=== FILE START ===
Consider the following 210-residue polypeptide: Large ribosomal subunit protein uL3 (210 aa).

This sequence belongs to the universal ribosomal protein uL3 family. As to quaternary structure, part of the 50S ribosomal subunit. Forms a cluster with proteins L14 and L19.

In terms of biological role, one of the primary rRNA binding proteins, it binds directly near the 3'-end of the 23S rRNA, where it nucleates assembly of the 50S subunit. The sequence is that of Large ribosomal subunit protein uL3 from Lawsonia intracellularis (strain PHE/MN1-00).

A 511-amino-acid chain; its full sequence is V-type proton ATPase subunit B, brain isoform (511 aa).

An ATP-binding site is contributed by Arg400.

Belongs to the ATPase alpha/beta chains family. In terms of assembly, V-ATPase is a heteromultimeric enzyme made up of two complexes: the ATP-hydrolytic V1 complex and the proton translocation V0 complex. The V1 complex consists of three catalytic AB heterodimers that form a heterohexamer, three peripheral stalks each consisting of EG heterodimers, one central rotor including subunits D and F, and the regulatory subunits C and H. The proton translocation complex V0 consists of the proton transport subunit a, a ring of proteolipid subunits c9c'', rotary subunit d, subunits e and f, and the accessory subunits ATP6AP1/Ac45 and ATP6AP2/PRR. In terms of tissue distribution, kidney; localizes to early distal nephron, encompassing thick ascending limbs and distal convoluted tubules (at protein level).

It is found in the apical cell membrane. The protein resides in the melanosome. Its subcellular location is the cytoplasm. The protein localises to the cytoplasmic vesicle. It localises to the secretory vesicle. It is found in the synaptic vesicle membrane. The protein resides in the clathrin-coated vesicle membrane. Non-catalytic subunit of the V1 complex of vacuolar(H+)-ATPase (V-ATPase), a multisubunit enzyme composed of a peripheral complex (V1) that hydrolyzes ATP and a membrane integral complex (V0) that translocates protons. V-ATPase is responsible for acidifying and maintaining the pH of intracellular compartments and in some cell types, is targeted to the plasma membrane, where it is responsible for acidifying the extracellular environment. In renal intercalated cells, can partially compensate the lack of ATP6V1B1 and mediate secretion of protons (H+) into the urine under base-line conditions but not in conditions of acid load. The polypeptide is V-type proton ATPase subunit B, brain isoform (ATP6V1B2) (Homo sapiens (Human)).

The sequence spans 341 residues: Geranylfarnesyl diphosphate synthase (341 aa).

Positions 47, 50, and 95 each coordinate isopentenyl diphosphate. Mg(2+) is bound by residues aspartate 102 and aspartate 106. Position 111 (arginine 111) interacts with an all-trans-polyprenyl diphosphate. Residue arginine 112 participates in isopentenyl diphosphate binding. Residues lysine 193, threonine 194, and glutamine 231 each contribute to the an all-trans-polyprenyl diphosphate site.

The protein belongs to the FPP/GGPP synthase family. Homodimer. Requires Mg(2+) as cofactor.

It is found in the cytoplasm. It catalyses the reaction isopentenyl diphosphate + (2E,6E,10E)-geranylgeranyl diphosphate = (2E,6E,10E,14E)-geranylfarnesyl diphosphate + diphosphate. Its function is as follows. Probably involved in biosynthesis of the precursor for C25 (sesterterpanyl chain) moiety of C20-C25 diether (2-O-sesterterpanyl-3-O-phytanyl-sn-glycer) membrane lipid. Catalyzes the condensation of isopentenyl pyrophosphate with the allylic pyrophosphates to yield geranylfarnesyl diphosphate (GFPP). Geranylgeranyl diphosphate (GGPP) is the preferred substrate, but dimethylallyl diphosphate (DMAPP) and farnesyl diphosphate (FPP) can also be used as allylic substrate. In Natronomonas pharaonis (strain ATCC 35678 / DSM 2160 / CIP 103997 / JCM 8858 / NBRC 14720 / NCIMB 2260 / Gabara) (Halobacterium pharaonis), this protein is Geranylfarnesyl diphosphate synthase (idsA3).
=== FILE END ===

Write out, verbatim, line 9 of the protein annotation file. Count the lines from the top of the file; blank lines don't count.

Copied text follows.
Positions 47, 50, and 95 each coordinate isopentenyl diphosphate. Mg(2+) is bound by residues aspartate 102 and aspartate 106. Position 111 (arginine 111) interacts with an all-trans-polyprenyl diphosphate. Residue arginine 112 participates in isopentenyl diphosphate binding. Residues lysine 193, threonine 194, and glutamine 231 each contribute to the an all-trans-polyprenyl diphosphate site.